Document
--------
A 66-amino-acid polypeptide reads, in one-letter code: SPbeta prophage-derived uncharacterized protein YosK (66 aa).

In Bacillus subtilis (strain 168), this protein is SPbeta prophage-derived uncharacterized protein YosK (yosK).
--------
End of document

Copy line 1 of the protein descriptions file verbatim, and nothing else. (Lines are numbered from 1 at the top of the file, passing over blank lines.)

A 66-amino-acid polypeptide reads, in one-letter code: SPbeta prophage-derived uncharacterized protein YosK (66 aa).